ROCHESTER, N.Y. (WROC) — In the last 10 years, Rochester’s Asian American population has exploded by 40 percent, according to the Asian American Federation and census data. Local leaders in the AAPI community say they haven’t always seen themselves and their families reflected here.
“The representation hasn’t been that good, to be honest with you,” says John Ra, chairman of APAPA Rochester.
“However, I will say in the last two years or so I have seen some changes to hope things are really coming around,” he goes on to say.
The AAF on Friday invited non-profit groups, community organizations, and elected leaders from across Western New York to learn about who is here in the Flower City and what they need. Their analysis shows even though there are more Asian American and Pacific Islanders here than ever before, the population struggles with language barriers, citizenship, and education.
Many still struggle to combat Asian hate, as the FBI confirms reported hate crimes against Asian Americans went up 77% in 2020.
“People think oh you’re Asian-serving, therefore, you only serve Asians. That’s not true. We are Asian-lead, Asian-serving, but our member organizations and all these nonprofits serve everybody that walks through the door,” says Asian American Federation Executive Director Jo-Ann Yoo.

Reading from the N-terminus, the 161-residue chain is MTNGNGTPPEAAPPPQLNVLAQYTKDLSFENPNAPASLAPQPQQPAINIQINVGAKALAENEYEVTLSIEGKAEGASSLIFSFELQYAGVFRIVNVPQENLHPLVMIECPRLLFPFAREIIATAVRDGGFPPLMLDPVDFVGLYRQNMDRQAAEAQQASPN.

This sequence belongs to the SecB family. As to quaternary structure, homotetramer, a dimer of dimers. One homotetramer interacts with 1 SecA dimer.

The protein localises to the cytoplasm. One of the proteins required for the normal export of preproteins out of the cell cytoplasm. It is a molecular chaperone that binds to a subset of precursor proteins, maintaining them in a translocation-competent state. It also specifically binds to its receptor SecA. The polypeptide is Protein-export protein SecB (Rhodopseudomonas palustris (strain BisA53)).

“From African-American groups to Latino groups to any other groups, we are here and we want to work with everyone,” adds Ra.
The first half of Friday’s program focused on empowering the local AAPI business community, as well as civic engagement.
“There are new immigrants here, there are lots of older immigrants who have been here for many generations, there are Asian Americans here who may not understand the civic engagement process,” says Yoo.
“Civic engagement is also more than just voting–although we do want people to be active and involved in that–it’s also letting people know what resources are around them and making sure there is language representation as well,” she further explains.
The second half encouraged more mental health awareness, which is a topic which has proved historically challenging.
“Imagine not being able to do that in the language that is most comfortable for you. Imagine not being able to do that and see someone who at least shares some of your culture and experiences in life,” says Senator Samra Brouk, who also chairs the NYS Mental Health committee.
“How do we start to break down those barriers to be able to normalize having conversations about really hard things that have been so detrimental to our community,” adds Yoo.
In short, these leaders hope AAPI people in Rochester can feel proud to be here and to be part of the larger fabric of New York State.